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Old 01-25-12, 10:17 AM   #1
joakley
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Active Recovery

Recommendations for active recovery. Recently started a sprinter's program with heavy lifting 2x a week , standing starts , and 500m max effort intervals and some light resistance high cadence work with 2 days complete rest per week. It could be the change in training or my age(53) but my legs are toast right now.So any insight on active on the bike recovery would be appreciated , because i dont think time off the bike would benefit my training at this point with the start of the track season approaching.Thanks in advance.
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Old 01-25-12, 02:13 PM   #2
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It's great that you are on a program. Any program is better than just "winging it".

Do you have a set of rollers? They work well for active recovery. Especially after gym work. The rollers help you regain fluidity in your pedal stroke. Be forwarned that riding rollers will sometimes suck after a gym session or the day after. But, 30' is usually enough to get your legs to open up.

That being said, if your program has rest days, take them. I'd say either do 30' on the rollers or nothing at all.
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Roadies can run tempo all year as that's what humans were designed for. If you want to be a cheetah, lay around and lick your paws more.
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Old 01-25-12, 02:15 PM   #3
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Also, some people do 45' - 60' easy on the road.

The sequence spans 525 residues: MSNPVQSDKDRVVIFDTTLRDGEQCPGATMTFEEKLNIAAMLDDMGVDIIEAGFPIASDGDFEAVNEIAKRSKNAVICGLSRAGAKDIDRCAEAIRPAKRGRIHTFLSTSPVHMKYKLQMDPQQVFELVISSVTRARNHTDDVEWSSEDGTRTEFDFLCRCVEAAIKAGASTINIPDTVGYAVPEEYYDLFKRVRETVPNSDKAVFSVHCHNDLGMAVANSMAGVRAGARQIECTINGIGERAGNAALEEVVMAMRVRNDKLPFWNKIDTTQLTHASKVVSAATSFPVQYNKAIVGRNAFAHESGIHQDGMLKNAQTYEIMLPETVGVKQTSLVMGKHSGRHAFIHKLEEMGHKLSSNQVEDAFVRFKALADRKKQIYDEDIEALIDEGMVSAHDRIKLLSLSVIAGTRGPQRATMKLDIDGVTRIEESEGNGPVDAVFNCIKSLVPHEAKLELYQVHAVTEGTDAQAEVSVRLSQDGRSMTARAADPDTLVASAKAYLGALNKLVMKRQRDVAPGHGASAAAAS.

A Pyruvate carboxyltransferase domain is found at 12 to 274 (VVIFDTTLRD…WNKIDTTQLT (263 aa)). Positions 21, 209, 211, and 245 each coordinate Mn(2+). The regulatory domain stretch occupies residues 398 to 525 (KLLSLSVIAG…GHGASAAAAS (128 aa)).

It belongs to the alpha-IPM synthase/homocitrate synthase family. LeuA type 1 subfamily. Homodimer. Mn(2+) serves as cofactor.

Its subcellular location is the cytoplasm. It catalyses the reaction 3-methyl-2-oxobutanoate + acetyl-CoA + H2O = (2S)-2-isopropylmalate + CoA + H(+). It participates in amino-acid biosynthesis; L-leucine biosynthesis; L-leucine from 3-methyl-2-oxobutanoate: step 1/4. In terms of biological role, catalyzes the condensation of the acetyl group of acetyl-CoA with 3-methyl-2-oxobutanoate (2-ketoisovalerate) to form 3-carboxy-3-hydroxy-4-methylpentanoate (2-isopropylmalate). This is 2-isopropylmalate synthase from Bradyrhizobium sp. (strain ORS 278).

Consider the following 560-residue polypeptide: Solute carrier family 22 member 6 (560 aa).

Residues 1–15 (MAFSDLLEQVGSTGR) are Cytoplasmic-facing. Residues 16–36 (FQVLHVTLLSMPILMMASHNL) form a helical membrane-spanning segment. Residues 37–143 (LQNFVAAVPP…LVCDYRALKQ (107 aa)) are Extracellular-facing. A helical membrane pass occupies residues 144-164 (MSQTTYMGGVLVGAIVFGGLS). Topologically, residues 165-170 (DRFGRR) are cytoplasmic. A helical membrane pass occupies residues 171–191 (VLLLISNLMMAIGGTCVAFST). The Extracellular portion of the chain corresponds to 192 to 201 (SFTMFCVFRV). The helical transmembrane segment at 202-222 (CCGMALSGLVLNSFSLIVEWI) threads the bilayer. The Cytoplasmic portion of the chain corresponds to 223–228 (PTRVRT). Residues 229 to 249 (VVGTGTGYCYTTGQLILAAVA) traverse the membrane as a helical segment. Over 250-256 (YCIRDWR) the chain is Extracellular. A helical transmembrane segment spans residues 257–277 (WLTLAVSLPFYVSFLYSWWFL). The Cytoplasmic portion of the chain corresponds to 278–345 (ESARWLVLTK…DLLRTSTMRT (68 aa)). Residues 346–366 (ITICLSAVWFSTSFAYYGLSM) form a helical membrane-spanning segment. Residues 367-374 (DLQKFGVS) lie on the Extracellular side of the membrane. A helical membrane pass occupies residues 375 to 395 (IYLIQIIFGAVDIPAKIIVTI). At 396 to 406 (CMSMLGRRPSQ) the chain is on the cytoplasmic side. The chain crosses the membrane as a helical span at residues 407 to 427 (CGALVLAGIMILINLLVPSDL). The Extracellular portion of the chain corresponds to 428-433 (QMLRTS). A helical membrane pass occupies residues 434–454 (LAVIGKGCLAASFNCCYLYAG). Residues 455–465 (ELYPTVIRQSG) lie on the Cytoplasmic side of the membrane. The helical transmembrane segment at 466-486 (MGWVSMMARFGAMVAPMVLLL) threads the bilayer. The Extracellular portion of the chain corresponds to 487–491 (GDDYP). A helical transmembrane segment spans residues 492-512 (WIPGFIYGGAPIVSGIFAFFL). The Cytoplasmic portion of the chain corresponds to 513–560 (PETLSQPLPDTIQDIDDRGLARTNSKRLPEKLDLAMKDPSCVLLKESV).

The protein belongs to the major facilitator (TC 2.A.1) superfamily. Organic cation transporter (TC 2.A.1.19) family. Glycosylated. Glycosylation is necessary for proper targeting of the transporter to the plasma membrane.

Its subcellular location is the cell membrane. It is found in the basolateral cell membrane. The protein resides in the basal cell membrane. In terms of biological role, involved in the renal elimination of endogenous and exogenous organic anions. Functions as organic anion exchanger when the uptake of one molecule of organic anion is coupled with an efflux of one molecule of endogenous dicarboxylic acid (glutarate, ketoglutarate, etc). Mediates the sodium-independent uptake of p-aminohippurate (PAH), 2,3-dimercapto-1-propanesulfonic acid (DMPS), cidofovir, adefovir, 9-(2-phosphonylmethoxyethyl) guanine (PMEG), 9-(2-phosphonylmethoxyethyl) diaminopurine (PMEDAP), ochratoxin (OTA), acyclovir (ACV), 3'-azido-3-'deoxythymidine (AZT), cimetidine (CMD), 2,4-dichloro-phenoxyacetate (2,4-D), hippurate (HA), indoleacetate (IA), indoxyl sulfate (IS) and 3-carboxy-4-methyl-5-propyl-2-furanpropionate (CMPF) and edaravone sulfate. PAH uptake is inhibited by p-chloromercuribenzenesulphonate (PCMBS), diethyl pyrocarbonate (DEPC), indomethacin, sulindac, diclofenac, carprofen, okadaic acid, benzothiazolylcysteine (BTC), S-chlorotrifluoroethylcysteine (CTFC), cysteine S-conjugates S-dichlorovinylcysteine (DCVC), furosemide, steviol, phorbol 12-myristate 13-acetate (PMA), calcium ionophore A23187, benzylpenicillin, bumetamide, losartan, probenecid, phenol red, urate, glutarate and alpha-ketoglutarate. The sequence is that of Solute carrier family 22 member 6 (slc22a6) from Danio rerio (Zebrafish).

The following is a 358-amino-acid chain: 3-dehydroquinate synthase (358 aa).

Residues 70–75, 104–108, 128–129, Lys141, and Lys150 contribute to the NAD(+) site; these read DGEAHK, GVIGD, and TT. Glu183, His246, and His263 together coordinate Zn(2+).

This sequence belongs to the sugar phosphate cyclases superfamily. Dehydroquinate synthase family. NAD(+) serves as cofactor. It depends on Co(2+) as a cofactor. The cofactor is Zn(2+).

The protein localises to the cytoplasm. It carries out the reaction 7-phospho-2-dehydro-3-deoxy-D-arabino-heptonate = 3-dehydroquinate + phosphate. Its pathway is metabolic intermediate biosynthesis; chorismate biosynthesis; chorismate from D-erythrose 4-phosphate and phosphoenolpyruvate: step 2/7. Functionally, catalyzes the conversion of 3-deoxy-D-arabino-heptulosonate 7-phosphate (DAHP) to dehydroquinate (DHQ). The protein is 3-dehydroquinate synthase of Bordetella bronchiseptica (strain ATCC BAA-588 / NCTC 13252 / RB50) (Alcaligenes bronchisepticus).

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Old 01-25-12, 04:04 PM   #4
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Sounds good. First time using weight training of this magnitude for cycling and I am sure that is a root cause. I just lost all snap in my legs. What level of exertion would you suggest for roller work to aid in recovery. And should I maybe reduce the poundages I am lifting for awhile and see if that makes a difference. Thanks
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Old 01-25-12, 08:31 PM   #5
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Sounds good. First time using weight training of this magnitude for cycling and I am sure that is a root cause. I just lost all snap in my legs. What level of exertion would you suggest for roller work to aid in recovery. And should I maybe reduce the poundages I am lifting for awhile and see if that makes a difference. Thanks
Don't worry about having snap in your legs right now. Just lift heavy to get some strength for a while then switch to a power phase when the season starts. The season is going to be long. No one comes into the season hot anyway.

The snap will come later on. Trust me. You'll be able to snap much harder than you do now.
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Old 01-25-12, 09:15 PM   #6
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That's good to hear. Man I am anxious. Kinda sad I have so many questions and I have yet to do one lap on the track. But that's my personality I always go all in or not at all.